Others, however, are less understanding of Brown. Conservation Colorado pointed out that Brown this year encouraged fellow lawmakers to see “Climate Hustle,” a “global warming comedy” that critics say foolishly emboldens climate change skeptics.
Brown, a rancher, says he is skeptical of human-made climate change.
“Barbara will be the better choice for the environment in the long term, and will be willing to take on those bigger issues and do what we need to do to protect Colorado’s environment,” said Becky Long, advocacy director for Conservation Colorado.
Some progressives who asked not to be identified have been independently working on opposition research against Brown, another sign of the divisive nature of the race.
One piece of information that progressives have come up with is a complaint against Brown filed with the Colorado Department of Public Health and Environment. The complaint alleges that Brown is operating an illegal landfill on his Ignacio property.
The complaint is relatively minor, according to health department officials, as it is fairly common for such landfills to exist on private rural property. Brown has until Aug. 15 to clean it up, which the lawmaker says he plans to do.
He does not currently face any fines or other penalties for the landfill, which includes wood, metal and tires. The materials could have been dumped by ranch hands over the years.
Just the fact that some are trying to use a seemingly minor infraction against Brown suggests that the race is a concern and a priority.
Meanwhile, the House Majority Project, the fundraising arm of House Democrats, is using a mailer sent by the Colorado Leadership Fund, the political arm of House Republicans, as ammunition against Brown.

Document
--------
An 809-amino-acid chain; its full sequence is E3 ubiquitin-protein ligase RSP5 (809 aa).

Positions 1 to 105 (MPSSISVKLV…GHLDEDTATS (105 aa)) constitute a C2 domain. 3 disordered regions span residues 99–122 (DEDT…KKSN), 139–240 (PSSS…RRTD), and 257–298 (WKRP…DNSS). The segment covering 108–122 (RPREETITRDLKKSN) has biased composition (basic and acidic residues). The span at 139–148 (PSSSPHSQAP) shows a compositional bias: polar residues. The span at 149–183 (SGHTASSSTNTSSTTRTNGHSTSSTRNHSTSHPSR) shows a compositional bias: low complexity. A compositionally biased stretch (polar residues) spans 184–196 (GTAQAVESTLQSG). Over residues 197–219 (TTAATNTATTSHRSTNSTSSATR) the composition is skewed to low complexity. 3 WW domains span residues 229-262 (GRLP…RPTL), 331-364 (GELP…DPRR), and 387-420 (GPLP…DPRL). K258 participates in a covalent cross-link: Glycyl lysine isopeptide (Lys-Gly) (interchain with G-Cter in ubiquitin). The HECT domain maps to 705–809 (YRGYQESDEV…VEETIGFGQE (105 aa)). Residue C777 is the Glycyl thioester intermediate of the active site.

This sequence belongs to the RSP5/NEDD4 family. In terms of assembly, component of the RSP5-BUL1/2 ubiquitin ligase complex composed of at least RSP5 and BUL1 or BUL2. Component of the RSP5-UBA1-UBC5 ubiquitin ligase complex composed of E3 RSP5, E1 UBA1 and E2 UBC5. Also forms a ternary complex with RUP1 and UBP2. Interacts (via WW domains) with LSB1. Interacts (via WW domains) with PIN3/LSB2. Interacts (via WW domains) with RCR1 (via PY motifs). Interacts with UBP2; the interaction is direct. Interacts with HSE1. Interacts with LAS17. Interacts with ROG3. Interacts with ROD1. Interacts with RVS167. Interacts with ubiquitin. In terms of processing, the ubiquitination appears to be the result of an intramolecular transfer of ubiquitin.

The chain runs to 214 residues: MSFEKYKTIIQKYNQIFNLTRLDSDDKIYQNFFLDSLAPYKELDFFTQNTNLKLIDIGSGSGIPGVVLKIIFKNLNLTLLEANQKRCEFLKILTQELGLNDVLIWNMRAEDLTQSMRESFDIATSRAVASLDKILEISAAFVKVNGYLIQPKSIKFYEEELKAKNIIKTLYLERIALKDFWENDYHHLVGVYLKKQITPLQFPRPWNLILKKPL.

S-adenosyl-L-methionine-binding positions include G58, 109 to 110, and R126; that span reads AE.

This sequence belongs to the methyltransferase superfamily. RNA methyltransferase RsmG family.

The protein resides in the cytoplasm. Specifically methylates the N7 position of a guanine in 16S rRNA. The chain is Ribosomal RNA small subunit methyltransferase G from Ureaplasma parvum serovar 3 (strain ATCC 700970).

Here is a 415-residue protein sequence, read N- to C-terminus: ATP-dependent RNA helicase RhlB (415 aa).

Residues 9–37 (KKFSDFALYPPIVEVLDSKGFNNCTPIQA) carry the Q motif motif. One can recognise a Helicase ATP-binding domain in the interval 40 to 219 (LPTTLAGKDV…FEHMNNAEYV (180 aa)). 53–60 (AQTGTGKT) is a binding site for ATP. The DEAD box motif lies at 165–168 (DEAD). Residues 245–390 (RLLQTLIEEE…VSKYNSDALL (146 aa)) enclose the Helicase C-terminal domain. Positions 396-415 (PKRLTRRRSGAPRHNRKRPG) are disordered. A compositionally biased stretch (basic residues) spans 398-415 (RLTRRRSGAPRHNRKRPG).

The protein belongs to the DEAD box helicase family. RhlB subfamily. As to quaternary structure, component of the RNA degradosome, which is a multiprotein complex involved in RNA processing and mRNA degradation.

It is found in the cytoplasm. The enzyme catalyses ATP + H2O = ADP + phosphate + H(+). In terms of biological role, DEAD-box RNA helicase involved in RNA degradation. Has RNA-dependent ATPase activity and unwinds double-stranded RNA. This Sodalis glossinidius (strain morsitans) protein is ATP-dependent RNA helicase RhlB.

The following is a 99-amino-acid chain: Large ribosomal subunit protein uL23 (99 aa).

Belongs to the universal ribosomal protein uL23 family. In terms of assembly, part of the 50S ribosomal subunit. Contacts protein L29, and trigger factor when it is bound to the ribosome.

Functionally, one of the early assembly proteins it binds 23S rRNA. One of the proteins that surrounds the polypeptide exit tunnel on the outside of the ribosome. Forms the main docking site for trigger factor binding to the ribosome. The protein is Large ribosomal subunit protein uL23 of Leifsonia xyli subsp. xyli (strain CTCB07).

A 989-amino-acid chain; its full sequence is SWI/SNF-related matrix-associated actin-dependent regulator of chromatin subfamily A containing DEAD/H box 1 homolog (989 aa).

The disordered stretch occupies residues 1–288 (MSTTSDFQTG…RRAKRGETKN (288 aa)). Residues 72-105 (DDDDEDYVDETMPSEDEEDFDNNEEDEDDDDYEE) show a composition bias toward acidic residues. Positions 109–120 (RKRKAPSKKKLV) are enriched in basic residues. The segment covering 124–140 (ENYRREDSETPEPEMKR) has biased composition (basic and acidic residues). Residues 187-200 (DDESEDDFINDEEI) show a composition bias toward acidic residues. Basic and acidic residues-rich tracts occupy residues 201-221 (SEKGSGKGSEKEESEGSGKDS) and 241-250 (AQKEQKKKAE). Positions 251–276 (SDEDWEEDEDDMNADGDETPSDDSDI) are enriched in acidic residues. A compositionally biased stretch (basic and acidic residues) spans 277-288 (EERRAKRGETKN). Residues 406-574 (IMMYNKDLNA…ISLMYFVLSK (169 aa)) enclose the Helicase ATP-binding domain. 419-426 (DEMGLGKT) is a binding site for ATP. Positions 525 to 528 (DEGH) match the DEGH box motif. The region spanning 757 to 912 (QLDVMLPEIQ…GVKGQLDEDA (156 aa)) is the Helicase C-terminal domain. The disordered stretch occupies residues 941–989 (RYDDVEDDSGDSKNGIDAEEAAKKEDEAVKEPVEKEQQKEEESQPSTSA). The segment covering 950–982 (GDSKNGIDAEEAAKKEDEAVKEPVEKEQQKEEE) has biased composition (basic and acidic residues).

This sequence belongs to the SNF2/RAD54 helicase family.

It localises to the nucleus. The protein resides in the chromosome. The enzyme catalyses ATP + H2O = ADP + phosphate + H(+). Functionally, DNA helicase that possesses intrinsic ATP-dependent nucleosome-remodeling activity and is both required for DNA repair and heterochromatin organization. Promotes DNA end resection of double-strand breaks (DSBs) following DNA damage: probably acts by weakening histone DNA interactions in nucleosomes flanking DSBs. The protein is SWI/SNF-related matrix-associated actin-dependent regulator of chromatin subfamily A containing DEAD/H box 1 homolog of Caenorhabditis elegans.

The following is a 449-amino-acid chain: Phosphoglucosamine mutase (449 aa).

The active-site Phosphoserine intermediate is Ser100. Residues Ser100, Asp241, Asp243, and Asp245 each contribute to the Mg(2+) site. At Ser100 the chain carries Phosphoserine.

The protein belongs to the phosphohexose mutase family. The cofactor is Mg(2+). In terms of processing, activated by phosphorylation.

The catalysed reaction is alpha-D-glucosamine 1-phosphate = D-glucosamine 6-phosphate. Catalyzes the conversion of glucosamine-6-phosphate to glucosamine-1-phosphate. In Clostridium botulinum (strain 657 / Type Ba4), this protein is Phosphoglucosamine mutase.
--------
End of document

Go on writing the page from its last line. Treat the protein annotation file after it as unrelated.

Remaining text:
In the mailer, Brown is portrayed as “Southwest Colorado Knows Best Starring: Representative J. Paul Brown.” The mailer is a throwback to the “Father Knows Best” 1950s sitcom, featuring old televisions that highlight Brown’s work on such issues as water, schools and utility rates.
“J. Paul Brown brings wisdom and sage advice to our Capitol,” states the mailer.
But Democrats claim Brown is “an extremist legislator who would fit in better in a ‘Mad Men’ world than in modern Colorado.”
“Can you help Barbara defeat someone who seems to prefer life under the Eisenhower administration to life in the 21st century ...” asks the House Majority Project. “We need your help to make sure we don’t re-elect Colorado’s version of Barney Fife. Don’t ‘Leave It to Beaver.’”
House Republican Leader Brian DelGrosso of Loveland, speaking on behalf of the Colorado Leadership Fund, said Democrats must be nervous.
“They might not like the look of the mailer, but to say that’s the only negative they have, is the look of a mailer, that goes to show that they’re grasping at straws,” DelGrosso said.
There have been no reports of targeted attacks against McLachlan.
For his part, Brown understands what’s on the line, adding, “They tell me that it’s the most contested race in the state.
“There’s a lot of politics that goes into it. Sometimes it’s not who is best qualified, it’s who spent the most money. But I feel like I had a real good session, and I got some things done.”
McLachlan acknowledged that Brown hit a stride during the last legislative session, especially on education. But she said she can paint a stark contrast.
“He has a record, and I can talk about that and what he supports,” McLachlan said. “I don’t want to go back to the ’50s. ... I would like to be a candidate who is known for looking forward.”